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Third Sunday of Easter—May 5, 2019

Updated: Jan 9, 2020

Dear Friends in Christ:

As we continue on our journey through the weeks of the Easter Season I cannot help but reflect upon the idea of JOY. I have written about this topic in the past but I think it is one that is good to reflect on each year during this holy time. Why? Because this is the JOYFUL season of Easter.

We are not only an Easter people but we are also called to be a JOYFUL and JOYFILLED people. I often say to the young of our parish on their way out of Mass, and perhaps to a few adults as well--maybe I have even said it to you?--SMILE! When we leave Mass we should be reflecting the joy of what we just celebrated. The Eucharist, the Body and Blood of Jesus Christ, is cause for JOY! The resurrection of Jesus is cause for JOY! So why don’t we all come out of Mass with huge smiles on our faces? Perhaps that is a question for us all to ponder.

The five Prefaces of Easter—that is, the first part of the Eucharistic Prayer leading us into the “Holy, Holy”—all contain the phrase “overcome with paschal joy.” So what is Paschal joy, anyway? Well, first of all, the word “paschal” comes from the Latin word pascha, which in turn is from the Hebrew word pesach, which we translate in English as “Passover.” For Christians, the Jewish festival of Passover has been transformed into Easter.

We as Catholic Christians celebrate the fact that Jesus passed over from death to life and so enabled us to pass over with him from an old way of life to a new and better existence, and to pass over from earth to heaven.

Now you might be thinking, “Sure, I’m joyful about Easter. But overcome with joy? Isn’t that going too far?” Well we certainly don’t look overcome with paschal joy when we are leaving Mass, but we should!

Don’t forget that we Christians have available supernatural joy, one of the fruits of the Spirit listed by Saint Paul (along with love, peace, patience, kindness, goodness, faithfulness, gentleness and self-control; Galatians 5:22).

With the Holy Spirit, our surroundings may be crumbling around us or threatening our plans, and we may feel some inner anxiety, but alongside it we can feel joy. The gifts of the Holy Spirit do not diminish with our weakness. In fact, sometimes they shine more in us when we feel lowest.

So, back to the question—how can we be “overcome with joy” here on earth, especially knowing that sorrow will always be along with it, as least to some extent? One way to be overcome with joy is to praise God. In fact, at Mass the words in the Easter Prefaces about being “overcome with joy” are followed by a reference to praise: “Therefore, overcome with paschal joy, every land, every people exults in your praise and even the heavenly Powers, with the angelic hosts, sing together the unending hymn of your glory, as they acclaim: Holy, Holy, Holy Lord God of hosts…”

I should also point out that we can praise the Lord outside of Mass too. If we do so on a regular basis by taking our eyes off ourselves and putting them on God, we just might find ourselves getting closer to the kind of rejoicing known in heaven, and overcome with paschal joy.

Try living your life according to JOY:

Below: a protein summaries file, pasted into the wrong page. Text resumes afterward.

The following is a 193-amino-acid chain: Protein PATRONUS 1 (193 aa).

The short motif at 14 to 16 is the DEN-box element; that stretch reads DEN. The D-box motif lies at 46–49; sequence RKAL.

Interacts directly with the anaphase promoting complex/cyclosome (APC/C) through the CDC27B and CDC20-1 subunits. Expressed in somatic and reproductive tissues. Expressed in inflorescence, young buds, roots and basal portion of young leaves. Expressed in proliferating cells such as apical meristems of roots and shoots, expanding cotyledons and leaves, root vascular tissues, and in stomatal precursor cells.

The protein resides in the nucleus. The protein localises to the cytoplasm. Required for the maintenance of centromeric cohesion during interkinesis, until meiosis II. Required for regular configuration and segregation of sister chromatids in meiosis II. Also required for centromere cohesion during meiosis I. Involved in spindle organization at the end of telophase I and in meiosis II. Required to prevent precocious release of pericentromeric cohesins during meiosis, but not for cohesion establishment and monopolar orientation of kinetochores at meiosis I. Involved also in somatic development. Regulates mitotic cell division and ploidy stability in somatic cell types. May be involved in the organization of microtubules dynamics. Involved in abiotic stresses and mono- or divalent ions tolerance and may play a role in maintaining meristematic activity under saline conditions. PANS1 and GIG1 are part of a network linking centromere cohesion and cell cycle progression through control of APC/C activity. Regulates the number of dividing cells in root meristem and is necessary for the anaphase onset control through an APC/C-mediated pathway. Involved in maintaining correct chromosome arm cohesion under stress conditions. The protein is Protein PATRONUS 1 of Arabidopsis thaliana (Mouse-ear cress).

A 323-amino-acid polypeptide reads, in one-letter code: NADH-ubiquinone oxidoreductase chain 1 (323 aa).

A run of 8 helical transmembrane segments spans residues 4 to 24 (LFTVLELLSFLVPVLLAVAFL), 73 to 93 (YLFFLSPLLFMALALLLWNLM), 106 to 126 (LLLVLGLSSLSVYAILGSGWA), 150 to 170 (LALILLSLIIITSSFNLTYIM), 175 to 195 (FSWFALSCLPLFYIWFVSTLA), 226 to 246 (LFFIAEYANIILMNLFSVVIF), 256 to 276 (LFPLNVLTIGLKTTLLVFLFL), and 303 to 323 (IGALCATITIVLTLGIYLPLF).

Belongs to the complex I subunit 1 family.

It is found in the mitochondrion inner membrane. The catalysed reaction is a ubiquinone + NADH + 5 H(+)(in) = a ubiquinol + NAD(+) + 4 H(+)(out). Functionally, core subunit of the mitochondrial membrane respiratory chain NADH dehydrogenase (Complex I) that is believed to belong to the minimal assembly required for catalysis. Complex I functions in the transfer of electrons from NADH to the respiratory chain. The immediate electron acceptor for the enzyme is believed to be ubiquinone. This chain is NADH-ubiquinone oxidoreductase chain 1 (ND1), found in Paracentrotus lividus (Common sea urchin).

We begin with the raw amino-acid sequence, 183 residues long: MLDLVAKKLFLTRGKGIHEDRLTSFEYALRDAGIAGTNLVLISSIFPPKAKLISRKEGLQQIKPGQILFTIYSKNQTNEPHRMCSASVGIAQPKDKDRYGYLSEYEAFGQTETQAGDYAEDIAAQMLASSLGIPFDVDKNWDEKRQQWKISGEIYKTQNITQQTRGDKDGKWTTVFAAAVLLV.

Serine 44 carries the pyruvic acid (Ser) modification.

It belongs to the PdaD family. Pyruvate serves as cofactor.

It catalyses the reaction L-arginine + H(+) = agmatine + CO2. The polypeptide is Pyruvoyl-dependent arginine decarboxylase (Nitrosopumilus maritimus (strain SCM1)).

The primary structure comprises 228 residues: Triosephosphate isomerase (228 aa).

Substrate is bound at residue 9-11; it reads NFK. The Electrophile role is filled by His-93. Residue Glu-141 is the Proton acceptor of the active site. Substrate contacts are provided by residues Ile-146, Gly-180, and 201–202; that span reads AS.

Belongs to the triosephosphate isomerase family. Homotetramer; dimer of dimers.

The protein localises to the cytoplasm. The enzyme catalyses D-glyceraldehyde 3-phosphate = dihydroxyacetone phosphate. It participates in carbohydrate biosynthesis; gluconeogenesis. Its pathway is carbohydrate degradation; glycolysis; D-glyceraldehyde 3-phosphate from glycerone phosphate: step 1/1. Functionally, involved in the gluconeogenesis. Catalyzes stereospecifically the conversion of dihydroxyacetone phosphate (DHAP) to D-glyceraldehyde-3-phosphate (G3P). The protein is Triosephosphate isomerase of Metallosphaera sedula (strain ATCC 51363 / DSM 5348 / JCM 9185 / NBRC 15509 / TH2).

J—putting Jesus first

O—putting others and their needs second

Y—putting your interests and desires last

Let’s try it! If we all try it, maybe we will see more smiles during Mass and on the way out of Church in the weeks to come! Let’s be a JOY filled people!

This weekend we as a parish family are certainly filled with joy as we celebrate the Sacrament of First Holy Communion for our young people on Saturday and this afternoon we celebrate the Sacrament of Confirmation for our young adults. What a powerful weekend it is! What an opportunity for us to rejoice! What a cause for JOY!

How fitting it is that this weekend in the Gospel Jesus says to us, “Feed my lambs,” “Tend my sheep,” and “Feed my sheep.” Of course we know this call from Jesus can only come after we have strengthened our own relationship with Jesus. Prior to these statements Jesus did ask Peter “do you love me?” Prayer has to come first. When St. Monica asked the Bishop Ambrose what to do about her pagan son, he told her, “Before you talk to Augustine about God, make sure you talk to God about Augustine.” Great advice. Prayer first--especially before Jesus in the Blessed Sacrament. Hear him ask, “Do you love me?” Then go forth and feed His sheep; help to draw others closer to the Lord. This is not a call only for those in the priesthood or religious life, this is a call for all of us who call ourselves Christians. We all have to do our part to feed His sheep.

This weekend we rejoice that the parents of our First Holy Communion students and our Confirmation candidates have done their part in helping their children to know Jesus and have a relationship with Him. They have fulfilled their promise which they made at the baptism of their children to train them in the practice of the Faith and to bring their child up to keep God’s commandments as Christ has taught us by loving God and neighbor. They have fed His sheep, their children. To all parents I say “thank you!” May we all see this weekend as an opportunity to reflect on how each of us can fulfill this call!

As always, remember to pray for our parish family and ask God’s blessings as we build His kingdom here. Please know that I am praying for you, and I ask for your prayers for me, that together through the intercession of Saint Bridget of Sweden, our Patroness, and united in the Eucharist, we will reflect the presence of Jesus to the world!

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